It was a day, much like April 19, 1995, and Sept. 11, 2001. Days I will never forget.

For links to other articles of interest as well as photos and commentary, join me on Facebook and Twitter.  Please show your support by buying my books and encouraging your friends and loved ones to do the same.  To learn how to order signed copies, click here. Thanks in advance!

Click on image above to order Bob's books.

Click on image above to order Bob’s books.

Thirty-Six Reasons Why You Should Read The Clapper Memo

Sometimes, people ask me why they should read my second nonfiction book, The Clapper Memo. For them, I offer the 36 reasons below:

Click image above to order a copy of The Clapper Memo.

Click image above to order a copy of The Clapper Memo.

1. If you have ever had to submit to a polygraph examination in order to land or keep a job, you should read The Clapper Memo.

2. If you hold a security clearance and are subject to periodic polygraph examinations, you should read The Clapper Memo.

3. If you are now serving in any branch of the Armed Forces of the United States, you should read The Clapper Memo.

4. If you are a veteran who served in any branch of in the Armed Forces of the United States, you should read The Clapper Memo.

5. If you know someone who has served in any branch of the Armed Forces of the United States, you should read The Clapper Memo.

6. If you are considering joining the Armed Forces of the United States, you should read The Clapper Memo.

7. If you have ever been subjected to a polygraph examination as part of a criminal investigation, you should read The Clapper Memo.

8. If you expect to undergo a polygraph examination as part of a criminal investigation, you should read The Clapper Memo.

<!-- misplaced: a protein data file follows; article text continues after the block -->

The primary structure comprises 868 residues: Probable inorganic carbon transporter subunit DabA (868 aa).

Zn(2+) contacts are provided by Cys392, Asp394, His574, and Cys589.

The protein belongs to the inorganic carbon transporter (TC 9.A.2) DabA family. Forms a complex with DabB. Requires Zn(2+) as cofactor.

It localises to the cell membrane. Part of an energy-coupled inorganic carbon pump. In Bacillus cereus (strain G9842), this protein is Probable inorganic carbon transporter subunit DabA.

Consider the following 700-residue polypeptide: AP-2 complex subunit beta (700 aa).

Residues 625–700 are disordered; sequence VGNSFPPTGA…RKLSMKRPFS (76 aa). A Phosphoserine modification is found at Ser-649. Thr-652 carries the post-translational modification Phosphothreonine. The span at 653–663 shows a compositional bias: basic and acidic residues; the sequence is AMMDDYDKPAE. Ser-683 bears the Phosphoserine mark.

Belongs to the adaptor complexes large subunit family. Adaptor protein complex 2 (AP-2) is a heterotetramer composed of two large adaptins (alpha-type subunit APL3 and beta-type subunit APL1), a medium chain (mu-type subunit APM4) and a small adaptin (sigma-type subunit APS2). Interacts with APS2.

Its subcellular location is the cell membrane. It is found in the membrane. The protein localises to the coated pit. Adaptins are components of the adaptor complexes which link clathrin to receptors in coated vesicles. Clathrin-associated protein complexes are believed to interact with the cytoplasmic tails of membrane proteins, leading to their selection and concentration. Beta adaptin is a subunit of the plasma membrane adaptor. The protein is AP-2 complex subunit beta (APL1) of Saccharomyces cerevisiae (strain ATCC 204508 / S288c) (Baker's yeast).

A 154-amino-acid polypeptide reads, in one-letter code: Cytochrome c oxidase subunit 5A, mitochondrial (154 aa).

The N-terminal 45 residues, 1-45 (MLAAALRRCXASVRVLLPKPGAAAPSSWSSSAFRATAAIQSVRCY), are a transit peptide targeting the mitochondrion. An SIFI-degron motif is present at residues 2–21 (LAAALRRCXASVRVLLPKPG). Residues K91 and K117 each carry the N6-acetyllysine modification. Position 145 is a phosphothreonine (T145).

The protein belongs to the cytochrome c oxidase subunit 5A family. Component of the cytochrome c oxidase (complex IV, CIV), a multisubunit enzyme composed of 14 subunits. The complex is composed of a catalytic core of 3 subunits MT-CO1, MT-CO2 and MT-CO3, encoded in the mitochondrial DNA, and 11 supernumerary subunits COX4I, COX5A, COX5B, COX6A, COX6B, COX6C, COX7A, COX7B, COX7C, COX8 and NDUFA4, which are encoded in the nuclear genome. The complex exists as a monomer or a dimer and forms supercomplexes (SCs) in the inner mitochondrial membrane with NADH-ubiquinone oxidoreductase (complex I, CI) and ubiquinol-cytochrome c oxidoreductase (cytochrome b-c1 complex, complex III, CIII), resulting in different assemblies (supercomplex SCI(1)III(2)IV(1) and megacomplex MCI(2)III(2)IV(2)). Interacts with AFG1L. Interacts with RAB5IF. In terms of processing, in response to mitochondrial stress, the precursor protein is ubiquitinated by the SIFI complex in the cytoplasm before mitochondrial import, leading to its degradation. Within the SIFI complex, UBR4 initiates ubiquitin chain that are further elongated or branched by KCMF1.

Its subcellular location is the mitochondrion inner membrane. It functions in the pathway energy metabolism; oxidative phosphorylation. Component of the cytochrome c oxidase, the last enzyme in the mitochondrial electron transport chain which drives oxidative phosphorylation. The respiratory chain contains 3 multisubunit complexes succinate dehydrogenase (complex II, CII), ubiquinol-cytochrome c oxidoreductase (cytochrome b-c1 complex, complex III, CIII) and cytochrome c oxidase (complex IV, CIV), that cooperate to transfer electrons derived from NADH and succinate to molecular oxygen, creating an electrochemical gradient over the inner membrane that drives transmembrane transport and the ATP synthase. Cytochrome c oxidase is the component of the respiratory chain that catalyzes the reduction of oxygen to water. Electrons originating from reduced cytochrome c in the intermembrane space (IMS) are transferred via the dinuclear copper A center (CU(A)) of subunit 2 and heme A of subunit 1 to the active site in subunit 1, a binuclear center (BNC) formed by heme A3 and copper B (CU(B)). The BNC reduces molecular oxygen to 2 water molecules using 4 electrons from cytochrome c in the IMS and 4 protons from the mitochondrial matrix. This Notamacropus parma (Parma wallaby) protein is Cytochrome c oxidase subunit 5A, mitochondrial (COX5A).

9. If you know someone who was convicted of a crime based upon the results of a polygraph examination, you should read The Clapper Memo.

10. If you have ever wondered about the validity of the polygraph, you should read The Clapper Memo.

11. If you are interested in learning about countermeasures that enable anyone to beat the polygraph, you should read The Clapper Memo.

12. If you are interested in reading details of what I learned about a non-polygraph credibility assessment technology for which no countermeasures exist, you should read The Clapper Memo.

13. If you are interested in what I learned during my exclusive interview with the man who interrogated Tariq Aziz and other members of Saddam Hussein’s infamous “Deck of Cards,” you should read The Clapper Memo.

14. If you are interested in what I learned during my exclusive interview with the former Army Green Beret who set the record for the most interrogations (500+) of enemy combatants in Iraq, you should read The Clapper Memo.

15. If you are interested in what I learned during my exclusive interview with a man who has used covert interrogation methods to help resolve more than 300 kidnapping cases in Mexico and send 450 criminals to prison, you should read The Clapper Memo.

16. If you are interested in what I learned by reading hundreds of email messages exchanged between top Justice Department officials and the academics they paid to conduct taxpayer-funded studies, you should read The Clapper Memo.

17. If you are interested in understanding one of the root causes of the deadly “Green-on-Blue” attacks against American warfighters in Afghanistan, you should read The Clapper Memo.

18. If you are interested in reading about apparent conflicts of interest and ethical lapses by some of our nation’s top intelligence officials, you should read The Clapper Memo.

The Clapper Memo Info & Endorsements

Click on image above to learn more and read endorsements of the book.

19. If you are interested in reading an example of why ABC News’ Chief Investigative Correspondent Brian Ross has been labeled “America’s Wrongest Reporter,” you should read The Clapper Memo.